By the end of a long day on the trail, my feet are worked: clammy, bruised, and in all likelihood blistered. My socks are downright grody. My shoes morph into objects of loathing. They don't smell too great, either.
In this condition, I set up camp. I cook dinner. All the while, my feet are stewing, nearly screaming at me. I might as well be standing on a bed of hot coals and thumbtacks.
There's a lot to love about backpacking, but the abuse inflicted on one's feet does not make the list.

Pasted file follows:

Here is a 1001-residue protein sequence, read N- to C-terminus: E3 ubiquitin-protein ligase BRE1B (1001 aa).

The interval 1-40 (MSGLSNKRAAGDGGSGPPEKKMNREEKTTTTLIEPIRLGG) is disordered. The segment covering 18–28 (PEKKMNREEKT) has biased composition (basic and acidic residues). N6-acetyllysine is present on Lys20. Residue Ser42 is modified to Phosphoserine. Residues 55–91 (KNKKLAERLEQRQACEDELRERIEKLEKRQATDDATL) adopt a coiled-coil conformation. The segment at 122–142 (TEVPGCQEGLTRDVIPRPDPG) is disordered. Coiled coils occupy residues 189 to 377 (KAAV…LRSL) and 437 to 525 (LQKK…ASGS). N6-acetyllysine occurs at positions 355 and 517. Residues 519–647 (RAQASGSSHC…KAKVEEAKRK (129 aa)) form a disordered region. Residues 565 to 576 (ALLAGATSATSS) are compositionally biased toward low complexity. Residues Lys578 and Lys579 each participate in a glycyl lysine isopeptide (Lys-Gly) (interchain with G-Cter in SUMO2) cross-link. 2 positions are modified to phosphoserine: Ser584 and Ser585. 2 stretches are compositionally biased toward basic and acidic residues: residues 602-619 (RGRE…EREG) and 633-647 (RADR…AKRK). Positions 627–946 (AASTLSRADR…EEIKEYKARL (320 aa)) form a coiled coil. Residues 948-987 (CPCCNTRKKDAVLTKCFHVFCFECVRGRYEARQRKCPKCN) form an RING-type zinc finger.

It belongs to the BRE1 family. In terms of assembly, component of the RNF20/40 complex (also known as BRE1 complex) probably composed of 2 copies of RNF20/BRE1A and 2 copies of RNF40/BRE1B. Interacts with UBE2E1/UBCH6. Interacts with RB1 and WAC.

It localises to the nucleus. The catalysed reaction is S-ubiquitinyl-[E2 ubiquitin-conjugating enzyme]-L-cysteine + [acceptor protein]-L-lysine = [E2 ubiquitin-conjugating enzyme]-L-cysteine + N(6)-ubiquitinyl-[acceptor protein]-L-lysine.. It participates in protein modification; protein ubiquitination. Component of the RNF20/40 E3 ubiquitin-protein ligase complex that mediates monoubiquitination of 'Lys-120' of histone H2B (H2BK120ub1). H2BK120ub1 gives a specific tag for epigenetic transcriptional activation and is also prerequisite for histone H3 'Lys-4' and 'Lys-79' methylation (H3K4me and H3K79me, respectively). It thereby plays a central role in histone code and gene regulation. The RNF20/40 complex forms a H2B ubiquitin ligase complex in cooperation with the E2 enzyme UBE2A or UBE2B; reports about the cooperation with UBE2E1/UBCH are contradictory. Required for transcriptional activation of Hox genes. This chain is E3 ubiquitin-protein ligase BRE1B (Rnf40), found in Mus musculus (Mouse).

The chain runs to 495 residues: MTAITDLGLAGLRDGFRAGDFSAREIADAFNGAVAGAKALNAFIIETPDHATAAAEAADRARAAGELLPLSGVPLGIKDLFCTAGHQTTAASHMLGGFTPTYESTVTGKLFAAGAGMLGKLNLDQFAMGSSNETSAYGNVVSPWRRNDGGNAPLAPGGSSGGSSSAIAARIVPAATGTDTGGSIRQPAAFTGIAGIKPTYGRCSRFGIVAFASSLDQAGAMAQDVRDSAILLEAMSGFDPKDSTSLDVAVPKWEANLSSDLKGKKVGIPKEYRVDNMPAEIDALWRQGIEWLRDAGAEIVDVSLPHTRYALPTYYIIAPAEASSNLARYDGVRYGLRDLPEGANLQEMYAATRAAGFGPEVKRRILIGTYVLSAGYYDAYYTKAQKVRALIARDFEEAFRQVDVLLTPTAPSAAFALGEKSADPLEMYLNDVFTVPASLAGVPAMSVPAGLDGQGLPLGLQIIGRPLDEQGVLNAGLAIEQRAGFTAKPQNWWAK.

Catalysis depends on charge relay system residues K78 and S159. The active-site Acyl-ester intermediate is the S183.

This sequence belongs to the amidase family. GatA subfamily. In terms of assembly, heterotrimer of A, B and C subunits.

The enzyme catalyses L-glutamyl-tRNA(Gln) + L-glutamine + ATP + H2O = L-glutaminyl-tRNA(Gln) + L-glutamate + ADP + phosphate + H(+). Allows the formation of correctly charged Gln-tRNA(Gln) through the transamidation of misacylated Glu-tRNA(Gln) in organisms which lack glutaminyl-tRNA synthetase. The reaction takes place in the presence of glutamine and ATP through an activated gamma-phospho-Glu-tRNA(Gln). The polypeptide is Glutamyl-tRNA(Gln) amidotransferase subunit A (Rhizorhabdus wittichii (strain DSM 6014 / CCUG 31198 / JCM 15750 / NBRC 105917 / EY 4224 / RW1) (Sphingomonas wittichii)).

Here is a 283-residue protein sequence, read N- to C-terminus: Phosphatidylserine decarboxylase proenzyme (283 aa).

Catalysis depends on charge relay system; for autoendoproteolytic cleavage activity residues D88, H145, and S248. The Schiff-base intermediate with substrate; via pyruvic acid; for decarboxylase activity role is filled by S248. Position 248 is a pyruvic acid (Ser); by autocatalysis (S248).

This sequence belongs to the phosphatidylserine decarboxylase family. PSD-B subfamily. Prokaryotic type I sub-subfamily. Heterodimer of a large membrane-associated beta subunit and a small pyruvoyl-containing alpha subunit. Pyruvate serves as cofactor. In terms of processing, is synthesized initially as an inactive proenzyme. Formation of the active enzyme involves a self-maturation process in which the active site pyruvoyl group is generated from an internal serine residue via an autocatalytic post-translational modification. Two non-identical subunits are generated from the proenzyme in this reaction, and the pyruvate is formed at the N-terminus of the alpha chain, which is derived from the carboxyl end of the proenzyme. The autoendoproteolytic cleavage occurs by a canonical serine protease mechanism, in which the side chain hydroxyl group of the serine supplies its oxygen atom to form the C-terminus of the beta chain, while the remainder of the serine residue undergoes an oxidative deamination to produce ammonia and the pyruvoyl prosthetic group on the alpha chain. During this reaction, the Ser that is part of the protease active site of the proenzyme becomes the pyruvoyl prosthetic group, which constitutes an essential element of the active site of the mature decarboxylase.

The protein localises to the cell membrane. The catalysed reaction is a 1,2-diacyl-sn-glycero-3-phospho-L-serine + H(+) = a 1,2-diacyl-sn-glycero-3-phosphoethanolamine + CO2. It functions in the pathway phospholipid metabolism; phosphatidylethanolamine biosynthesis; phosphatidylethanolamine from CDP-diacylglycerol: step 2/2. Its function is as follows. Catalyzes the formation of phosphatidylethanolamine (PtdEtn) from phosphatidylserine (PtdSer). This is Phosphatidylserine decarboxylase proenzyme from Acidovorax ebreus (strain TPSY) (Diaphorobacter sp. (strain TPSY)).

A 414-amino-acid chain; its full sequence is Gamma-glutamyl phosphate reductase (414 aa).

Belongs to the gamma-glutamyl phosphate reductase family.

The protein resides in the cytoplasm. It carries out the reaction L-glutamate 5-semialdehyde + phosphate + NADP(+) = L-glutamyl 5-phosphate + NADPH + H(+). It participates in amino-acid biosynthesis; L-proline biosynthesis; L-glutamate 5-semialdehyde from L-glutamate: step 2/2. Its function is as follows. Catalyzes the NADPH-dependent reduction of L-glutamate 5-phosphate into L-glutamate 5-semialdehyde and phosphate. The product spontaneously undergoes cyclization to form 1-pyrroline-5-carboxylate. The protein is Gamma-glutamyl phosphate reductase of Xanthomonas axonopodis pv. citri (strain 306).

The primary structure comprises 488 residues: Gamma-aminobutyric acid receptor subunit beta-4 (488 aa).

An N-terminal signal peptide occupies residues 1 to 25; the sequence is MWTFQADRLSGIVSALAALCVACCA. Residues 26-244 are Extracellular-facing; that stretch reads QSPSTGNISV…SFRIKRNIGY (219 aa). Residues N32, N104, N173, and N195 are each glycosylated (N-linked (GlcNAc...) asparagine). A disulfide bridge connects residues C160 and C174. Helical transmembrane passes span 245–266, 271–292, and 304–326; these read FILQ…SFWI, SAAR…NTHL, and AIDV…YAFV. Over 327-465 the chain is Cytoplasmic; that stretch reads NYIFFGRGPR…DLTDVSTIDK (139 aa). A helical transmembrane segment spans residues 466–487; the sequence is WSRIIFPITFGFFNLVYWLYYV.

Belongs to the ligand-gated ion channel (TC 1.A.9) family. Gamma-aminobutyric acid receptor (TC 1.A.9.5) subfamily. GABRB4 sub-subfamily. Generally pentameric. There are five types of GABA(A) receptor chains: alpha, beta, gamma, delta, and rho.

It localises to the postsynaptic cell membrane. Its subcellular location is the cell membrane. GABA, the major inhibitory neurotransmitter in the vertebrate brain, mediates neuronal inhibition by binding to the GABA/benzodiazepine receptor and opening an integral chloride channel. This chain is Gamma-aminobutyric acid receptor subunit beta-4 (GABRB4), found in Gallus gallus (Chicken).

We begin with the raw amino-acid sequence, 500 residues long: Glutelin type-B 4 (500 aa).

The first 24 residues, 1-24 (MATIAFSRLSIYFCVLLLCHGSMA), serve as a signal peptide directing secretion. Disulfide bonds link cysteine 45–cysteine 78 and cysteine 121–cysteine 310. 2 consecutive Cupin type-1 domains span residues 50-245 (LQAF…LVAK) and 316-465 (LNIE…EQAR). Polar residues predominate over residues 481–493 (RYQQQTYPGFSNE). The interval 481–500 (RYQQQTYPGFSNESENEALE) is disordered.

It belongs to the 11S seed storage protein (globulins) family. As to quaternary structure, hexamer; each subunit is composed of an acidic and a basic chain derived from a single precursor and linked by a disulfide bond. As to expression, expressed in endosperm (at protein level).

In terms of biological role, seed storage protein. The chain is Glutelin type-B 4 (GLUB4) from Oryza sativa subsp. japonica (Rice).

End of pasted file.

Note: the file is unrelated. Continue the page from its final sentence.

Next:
So, at the end of 2019, when I was gearing up to hike the Appalachian Trail, I started thinking about how to reduce some of that suffering.
Having adventured outdoors for a quarter century, I knew that traveling light was a priority. But traveling stupid-light had less appeal, because it often meant suffering more. I wanted, simply, to maximize my comfort while minimizing the weight on my back.